Maps ➔ Topographical Maps, State Of Michigan And Kent County
Large hand-carved map on rectangular base depicting the topographical elevations of the southern peninsula of Michigan . Also, a 5 x 8 (approx. size) fiberglass copy of a larger (Kent County map) laminated wooden map, also constructed by the WPA, but owned by Williams & Works since 1954. Prior to 1954 the Kent County map hung in the old County Building, then put into storage. In 1954 W&W bought the map from the county and hung it in their offices. In 1974 this map was taken to the museum and reproduced by making a silicone mold. The original Kent County map was then returned to W&W. NOTE: this same map was then donated the Public Museum of Grand Rapids in 1995 .see acc. #1995.29.1. Both the Michigan map and the smaller copy of the Kent County map are on exhibit on the 3rd floor of the Van Andel Museum Center-at the top of the stairs. Both maps were original Works Progress Administration (WPA) projects. See also 1995.29.1. Photograph #147658, museum photograph taken by Robinson Studios, ca. 1940 showing the topographical map of Michigan hanging in the West Building is also in the file.;USA: Michigan, Grand Rapids. Grand Rapids Public Museum. Map completed for new WPA-built $200,000 Grand Rapids Public Museum building that opened to public in 1940 by the Michigan Museums Project of the Works Progress Administration.;USA: Michigan, Grand Rapids. Grand Rapids Public Museum.
Works Progress Administration The Works Progress Administration (known also as the W.P.A. or WPA, and renamed the Work Projects Administration in 1939) was a federal program developed in response to the widespread unemployment and economic need people in the United States were experiencing during the Great Depression. The goal of the W.P.A. was to provide one paid job to each household affected by long-term unemployment, thereby replacing a direct-relief model of federal aid with a work-relief model. The program was established on May 6, 1935 and was terminated in 1943 due to low unemployment rates caused by the onset of World War II.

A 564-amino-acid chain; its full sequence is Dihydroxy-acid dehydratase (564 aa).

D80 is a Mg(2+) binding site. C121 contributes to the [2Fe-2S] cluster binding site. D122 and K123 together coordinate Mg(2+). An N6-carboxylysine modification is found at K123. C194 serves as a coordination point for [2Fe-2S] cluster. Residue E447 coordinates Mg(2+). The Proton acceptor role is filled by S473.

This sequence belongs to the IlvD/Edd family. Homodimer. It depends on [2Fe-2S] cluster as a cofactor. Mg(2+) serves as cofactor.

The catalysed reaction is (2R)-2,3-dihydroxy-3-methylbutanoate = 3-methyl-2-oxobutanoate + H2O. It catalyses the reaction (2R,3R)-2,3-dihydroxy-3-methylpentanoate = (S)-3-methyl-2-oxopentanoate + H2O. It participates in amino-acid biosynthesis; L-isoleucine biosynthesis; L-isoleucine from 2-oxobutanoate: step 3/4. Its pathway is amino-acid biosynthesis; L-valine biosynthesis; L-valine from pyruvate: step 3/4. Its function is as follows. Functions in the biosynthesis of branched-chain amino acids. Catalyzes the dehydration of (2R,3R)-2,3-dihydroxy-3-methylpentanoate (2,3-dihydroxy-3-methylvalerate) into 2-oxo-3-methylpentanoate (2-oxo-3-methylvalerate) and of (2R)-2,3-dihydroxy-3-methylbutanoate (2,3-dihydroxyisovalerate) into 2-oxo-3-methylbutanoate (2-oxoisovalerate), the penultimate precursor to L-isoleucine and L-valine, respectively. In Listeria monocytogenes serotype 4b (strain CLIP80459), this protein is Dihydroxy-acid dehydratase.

A 1939 pamphlet Questions and Answers on the WPA describes a W.P.A. project as “any useful public work on which the Federal Government and some tax-supported public body have agreed to cooperate, through the WPA, in order to provide work for the needy unemployed. The project is a community or State enterprise which the WPA helps to carry out; the completed project belongs to the community or State.” The pamphlet further specifies that projects should be “on public property,” “socially useful,” and “not be a part of the regular work of the sponsoring agency, such as should be wholly financed out of its own regular funds.”
The way the W.P.A. worked in most cases was that state and local government sponsors initiated and planned projects that were submitted to W.P.A. administrators for approval. Once a project was approved, sponsors employed workers (skilled or unskilled) whose wages were paid by the W.P.A.; land, materials and equipment were funded/supplied by the sponsors. There were, however, some nationwide infrastructure projects that were sponsored and largely funded by the W.P.A.’s Division of Engineering and Construction.
The W.P.A. was a massive program, employing 3,334,594 people at its peak in November 1938, with many subdivisions that focused on different tasks and types of projects over the life of the program. One of the most conspicuous components of the W.P.A. was collectively known as Federal Project Number One; it consisted of five different parts: the Federal Art Project, the Federal Music Project, the Federal Theatre Project, the Federal Writers’ Project, and the Historical Records Survey.
[This description of the W.P.A. is a work-in-progress. More details are forthcoming.]